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At Rice we immediately discovered that we could gain dramatic improvements (misclassification rates of 5%) by dropping the number ofchannels to four and using template methods. We quickly moved to kernel approaches. Some years later, the NASA group, led byRichard Heydorn, took the solution for a four-channel scanner and easily packaged it into a satellite. They had arrived at apoint where NASA forecasting of Soviet grain production was much better than that of the Soviet Ministry of Agriculture. Thetechnology was exploited, according to the terms of the Jackson-Vanik Amendment, to trade the permission of the Soviets intheir unusually bad years (there were no good years) to buy US grain at spot prices in exchange for very relaxed policies on theemigration of Soviet Jews to Israel. Thus, nonparametric density estimation has had indirect but dramatic effects on thedemographics of Israel. Jackson-Vanik has permitted hundreds of thousands of Soviet Jews to resettle in Israel. Without theNASA results, Jackson-Vanik would have had no teeth.
We expanded our research to work on Defense modeling, ecology, and biomedical work in cardiology and oncology.Over the years, Rice has produced over a hundred papers, three books, and dozens of doctorates in nonparametric functionestimation topics in a variety of application areas.
One of the most important applications of density estimation is the discovery and characterization of features. In Goodand Gaskins (1980), the authors set forth an extremely influential application of their penalized likelihood estimator for assigning odds for the veracity of modes and bumps.Silverman (1981) introduced a bootstrap technique that examines the number of modes in a density all at once.However, Good and Gaskins examined individual modes (and more generally, bumps) one-at-a-time, which webelieve is the more powerful approach. One would like to find the “closest” density without the mode or bumpof interest. What the authors introduced was “bump surgery,” where the raw data were gently massaged toreduce the size of the mode or bump, until it was just eliminated. Then a quantity rather like log-likelihoodcould be computed to quantify the odds on whether the feature is real, or just an artifact of the sample. This problem isvery challenging, and many lines of research have ensued. But the paper was read at the Joint StatisticalMeetings, accompanied by a lively set of discussions, and has been enormously influential in the field.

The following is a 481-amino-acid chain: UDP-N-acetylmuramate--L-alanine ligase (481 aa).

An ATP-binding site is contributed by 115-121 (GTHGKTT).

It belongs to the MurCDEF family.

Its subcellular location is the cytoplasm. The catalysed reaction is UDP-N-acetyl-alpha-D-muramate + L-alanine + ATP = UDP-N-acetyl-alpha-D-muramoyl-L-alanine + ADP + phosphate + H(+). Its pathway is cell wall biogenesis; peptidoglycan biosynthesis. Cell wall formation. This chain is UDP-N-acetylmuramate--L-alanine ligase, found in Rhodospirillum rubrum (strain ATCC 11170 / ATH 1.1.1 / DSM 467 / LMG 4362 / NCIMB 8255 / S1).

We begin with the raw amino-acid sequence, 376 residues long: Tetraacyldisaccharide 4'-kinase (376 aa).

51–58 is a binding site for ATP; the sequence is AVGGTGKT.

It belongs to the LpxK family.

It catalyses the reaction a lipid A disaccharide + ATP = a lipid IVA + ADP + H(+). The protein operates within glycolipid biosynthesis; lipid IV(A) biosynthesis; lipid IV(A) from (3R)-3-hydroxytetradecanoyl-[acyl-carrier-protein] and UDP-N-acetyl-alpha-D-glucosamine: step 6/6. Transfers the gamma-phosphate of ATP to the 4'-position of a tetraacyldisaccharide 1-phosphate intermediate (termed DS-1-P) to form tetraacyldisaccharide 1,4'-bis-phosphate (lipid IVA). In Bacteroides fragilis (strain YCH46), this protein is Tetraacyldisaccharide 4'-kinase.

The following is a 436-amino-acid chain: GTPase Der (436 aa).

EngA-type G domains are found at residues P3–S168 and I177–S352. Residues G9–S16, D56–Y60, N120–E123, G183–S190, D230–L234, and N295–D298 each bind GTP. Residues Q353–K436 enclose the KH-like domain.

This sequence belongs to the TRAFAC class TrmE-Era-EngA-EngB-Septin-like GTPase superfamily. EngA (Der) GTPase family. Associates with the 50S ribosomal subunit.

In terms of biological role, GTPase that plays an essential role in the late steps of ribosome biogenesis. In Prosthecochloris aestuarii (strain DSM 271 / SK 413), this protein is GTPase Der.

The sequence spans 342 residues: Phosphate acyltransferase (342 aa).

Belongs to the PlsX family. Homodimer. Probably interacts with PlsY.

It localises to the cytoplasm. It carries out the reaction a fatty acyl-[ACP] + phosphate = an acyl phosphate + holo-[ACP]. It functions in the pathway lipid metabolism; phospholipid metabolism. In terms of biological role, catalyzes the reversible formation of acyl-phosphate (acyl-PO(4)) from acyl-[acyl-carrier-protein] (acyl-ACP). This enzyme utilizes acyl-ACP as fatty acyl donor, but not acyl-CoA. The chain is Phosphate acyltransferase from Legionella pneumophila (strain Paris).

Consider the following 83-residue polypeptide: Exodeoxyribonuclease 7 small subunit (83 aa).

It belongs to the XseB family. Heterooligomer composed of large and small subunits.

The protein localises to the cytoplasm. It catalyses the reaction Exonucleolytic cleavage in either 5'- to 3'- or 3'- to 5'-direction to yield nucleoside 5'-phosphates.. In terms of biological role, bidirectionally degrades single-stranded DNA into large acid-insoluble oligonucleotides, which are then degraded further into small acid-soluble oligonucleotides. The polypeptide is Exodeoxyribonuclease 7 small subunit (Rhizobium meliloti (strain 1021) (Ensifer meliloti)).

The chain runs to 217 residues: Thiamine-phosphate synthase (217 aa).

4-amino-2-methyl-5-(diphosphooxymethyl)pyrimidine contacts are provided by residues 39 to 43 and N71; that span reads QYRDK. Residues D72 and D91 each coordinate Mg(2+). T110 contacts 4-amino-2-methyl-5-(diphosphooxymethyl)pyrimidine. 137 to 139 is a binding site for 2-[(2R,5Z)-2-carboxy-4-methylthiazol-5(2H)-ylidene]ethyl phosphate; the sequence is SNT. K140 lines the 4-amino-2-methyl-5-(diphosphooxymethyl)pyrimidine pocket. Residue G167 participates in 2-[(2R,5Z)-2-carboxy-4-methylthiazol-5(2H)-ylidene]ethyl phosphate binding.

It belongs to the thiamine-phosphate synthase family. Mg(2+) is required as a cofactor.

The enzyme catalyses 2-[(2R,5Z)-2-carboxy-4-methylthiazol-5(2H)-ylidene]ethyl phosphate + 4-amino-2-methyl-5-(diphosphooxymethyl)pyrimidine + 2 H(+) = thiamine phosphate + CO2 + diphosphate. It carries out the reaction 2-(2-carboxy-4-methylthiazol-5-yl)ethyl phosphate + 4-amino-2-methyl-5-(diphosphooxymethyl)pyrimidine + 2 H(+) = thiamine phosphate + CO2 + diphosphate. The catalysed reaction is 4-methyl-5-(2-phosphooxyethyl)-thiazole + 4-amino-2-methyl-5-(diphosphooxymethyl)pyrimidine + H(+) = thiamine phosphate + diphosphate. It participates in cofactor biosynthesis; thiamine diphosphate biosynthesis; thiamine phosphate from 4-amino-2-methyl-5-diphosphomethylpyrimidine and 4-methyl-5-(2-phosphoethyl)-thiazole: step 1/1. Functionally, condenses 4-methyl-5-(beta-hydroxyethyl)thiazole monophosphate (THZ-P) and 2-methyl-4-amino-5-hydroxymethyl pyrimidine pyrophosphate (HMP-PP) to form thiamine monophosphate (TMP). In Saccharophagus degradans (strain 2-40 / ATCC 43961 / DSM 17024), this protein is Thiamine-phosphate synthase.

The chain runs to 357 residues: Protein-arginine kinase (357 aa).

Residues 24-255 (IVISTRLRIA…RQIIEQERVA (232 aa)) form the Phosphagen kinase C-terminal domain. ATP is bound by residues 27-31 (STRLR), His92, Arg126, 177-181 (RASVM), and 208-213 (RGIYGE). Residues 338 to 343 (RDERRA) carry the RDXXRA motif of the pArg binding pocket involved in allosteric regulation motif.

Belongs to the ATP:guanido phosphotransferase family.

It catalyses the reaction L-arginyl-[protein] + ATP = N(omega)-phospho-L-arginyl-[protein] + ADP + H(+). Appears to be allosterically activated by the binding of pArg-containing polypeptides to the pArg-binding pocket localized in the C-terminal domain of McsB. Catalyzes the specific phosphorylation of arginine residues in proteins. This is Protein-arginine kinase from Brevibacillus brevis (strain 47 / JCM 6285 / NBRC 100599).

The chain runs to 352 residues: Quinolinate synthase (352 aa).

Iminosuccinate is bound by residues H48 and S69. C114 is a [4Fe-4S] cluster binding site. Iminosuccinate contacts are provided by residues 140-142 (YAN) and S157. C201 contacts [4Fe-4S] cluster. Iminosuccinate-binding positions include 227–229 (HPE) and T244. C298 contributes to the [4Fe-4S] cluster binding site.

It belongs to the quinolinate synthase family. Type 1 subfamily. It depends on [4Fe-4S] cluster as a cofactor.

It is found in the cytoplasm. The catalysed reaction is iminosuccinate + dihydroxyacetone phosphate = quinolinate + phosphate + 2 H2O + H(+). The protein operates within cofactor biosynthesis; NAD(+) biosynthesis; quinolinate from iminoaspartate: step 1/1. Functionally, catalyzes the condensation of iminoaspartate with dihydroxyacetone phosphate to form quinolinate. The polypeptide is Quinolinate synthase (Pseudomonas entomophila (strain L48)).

The second author had the pleasure of serving as Jack Good's chauffeur twice. At another SRCOS meeting in Arkansas, Jackflew into a nearby airport. The SRCOS meetings were a wonderful week-long affair that made research discussionsinformal and exciting. In 1993, Jack was invited to give a talk at the National Security Agency, where thethe second author was spending a sabbatical. Jack agreed to visit if he did not have to drive. A large collection of Jack's classifiedpublications are available in the NSA library, typewritten with 1940s technology. Many of Jack's friends hadlong retired from NSA, but the excitement of problem- solving made for a memorable day.
Thus it is our great pleasure to share in the celebration of Jack's ninetieth birthday and to admire the depth and breadth ofhis work. Many happy returns.
Good, I. J. and Gaskins, R. A. (1971), “Nonparametric roughness penalties for probability densities,”Biometrika , 58, 255-277.
Good, I. J. and Gaskins, R. A. (1980), “Density estimation and bump-hunting by the penalized likelihoodmethod exemplified by scattering and meteorite data,” J. Amer Stat Assoc, 75, 42-56.
Klonias, V. K. (1982), “Consistency of two nonparametric maximum penalized likelihood estimators of the probability density function,”Annals of Statistics , 10, 811-824.
Scott, D.W. (1976), “Nonparametric Probability Density Estimation by Optimization Theoretic Techniques,” unpublished doctoral dissertation,Rice University, Houston.
Silverman, B. W. (1981), “Using kernel density estimates to investigate multimodality,” J. Royal Statistical Society, Series B,43, 97-99.
Tapia, R. A. and Thompson, J.R. (1978), Nonparametric probability density estimation, Johns Hopkins University Press, Baltimore.
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